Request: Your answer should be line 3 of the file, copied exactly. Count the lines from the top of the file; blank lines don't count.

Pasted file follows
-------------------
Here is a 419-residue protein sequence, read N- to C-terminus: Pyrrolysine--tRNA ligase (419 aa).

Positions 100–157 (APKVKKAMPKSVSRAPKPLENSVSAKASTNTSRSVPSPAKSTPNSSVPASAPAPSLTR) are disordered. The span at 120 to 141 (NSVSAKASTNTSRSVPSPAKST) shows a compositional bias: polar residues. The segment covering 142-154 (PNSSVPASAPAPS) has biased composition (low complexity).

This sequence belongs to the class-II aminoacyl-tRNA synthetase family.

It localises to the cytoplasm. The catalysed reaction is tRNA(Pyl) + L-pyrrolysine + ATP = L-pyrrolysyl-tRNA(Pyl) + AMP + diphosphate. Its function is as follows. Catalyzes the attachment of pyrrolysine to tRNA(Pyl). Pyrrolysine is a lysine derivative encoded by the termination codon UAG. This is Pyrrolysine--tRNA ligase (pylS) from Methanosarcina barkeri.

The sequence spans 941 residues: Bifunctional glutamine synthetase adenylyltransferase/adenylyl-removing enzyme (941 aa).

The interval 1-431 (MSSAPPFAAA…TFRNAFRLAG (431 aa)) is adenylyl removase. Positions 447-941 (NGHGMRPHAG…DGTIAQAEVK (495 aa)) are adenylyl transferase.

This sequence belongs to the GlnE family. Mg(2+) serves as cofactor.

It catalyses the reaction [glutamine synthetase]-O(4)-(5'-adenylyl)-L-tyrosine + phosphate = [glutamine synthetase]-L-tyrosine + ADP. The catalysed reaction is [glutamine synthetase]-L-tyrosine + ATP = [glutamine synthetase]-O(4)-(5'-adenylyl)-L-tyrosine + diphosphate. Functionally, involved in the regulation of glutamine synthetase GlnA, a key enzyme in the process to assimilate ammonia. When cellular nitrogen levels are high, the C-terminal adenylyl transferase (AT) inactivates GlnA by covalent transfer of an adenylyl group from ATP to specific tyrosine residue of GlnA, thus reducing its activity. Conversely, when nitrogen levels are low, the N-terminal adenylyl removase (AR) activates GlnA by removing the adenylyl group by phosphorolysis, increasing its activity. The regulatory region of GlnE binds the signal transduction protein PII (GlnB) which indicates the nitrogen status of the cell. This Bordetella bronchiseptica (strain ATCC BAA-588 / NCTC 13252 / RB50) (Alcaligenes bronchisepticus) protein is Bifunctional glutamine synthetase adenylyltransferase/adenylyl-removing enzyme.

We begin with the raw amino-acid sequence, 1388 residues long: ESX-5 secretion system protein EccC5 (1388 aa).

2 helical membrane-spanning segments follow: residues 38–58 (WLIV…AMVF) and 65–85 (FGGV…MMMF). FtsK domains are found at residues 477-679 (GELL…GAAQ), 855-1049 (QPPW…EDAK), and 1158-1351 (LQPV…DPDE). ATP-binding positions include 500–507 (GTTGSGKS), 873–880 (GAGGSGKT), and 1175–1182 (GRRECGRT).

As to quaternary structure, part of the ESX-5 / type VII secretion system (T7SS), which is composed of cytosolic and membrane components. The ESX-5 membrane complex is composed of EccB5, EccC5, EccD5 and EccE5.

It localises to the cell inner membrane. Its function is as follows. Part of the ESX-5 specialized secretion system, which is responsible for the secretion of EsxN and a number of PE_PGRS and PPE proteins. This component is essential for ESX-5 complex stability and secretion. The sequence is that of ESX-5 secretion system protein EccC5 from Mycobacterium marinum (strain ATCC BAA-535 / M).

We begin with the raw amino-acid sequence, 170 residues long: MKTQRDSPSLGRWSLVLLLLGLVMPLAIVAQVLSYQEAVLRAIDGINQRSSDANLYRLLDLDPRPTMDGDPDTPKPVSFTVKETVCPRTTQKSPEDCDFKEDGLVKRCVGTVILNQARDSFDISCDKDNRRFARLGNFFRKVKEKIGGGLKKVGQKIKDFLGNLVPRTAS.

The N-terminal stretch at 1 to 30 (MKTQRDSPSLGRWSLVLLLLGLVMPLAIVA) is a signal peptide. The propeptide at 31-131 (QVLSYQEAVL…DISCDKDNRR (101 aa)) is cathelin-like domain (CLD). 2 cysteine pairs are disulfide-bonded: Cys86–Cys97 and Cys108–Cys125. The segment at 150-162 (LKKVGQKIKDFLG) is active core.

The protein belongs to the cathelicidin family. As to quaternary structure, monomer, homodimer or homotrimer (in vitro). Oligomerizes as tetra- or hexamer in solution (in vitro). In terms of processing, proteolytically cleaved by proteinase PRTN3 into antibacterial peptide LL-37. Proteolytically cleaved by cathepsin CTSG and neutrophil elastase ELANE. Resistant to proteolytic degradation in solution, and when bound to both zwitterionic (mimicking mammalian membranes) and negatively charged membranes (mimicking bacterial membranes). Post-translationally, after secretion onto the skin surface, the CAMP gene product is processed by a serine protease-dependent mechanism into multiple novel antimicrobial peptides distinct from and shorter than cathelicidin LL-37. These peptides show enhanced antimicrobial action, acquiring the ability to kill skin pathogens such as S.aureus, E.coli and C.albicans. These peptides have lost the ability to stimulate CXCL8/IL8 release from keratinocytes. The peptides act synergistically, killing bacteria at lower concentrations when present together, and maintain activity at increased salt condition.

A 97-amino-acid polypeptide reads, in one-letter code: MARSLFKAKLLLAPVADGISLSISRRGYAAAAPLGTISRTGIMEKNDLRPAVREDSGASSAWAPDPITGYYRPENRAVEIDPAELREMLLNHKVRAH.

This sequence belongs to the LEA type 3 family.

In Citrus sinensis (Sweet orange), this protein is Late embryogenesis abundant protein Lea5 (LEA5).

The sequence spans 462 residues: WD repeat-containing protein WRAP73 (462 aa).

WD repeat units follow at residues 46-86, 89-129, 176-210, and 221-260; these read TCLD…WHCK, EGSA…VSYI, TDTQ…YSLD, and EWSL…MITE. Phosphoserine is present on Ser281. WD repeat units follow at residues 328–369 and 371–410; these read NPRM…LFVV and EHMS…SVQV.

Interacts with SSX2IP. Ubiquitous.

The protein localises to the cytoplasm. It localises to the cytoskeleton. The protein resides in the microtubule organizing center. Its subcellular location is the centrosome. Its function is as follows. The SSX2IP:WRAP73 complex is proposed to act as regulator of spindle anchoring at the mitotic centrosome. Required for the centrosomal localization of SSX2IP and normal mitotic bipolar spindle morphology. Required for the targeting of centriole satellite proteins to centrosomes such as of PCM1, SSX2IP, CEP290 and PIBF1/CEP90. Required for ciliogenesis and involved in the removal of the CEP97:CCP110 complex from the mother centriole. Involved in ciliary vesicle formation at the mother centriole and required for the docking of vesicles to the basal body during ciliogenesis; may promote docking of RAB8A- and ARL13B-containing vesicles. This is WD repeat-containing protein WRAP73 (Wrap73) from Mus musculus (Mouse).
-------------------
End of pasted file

This sequence belongs to the class-II aminoacyl-tRNA synthetase family.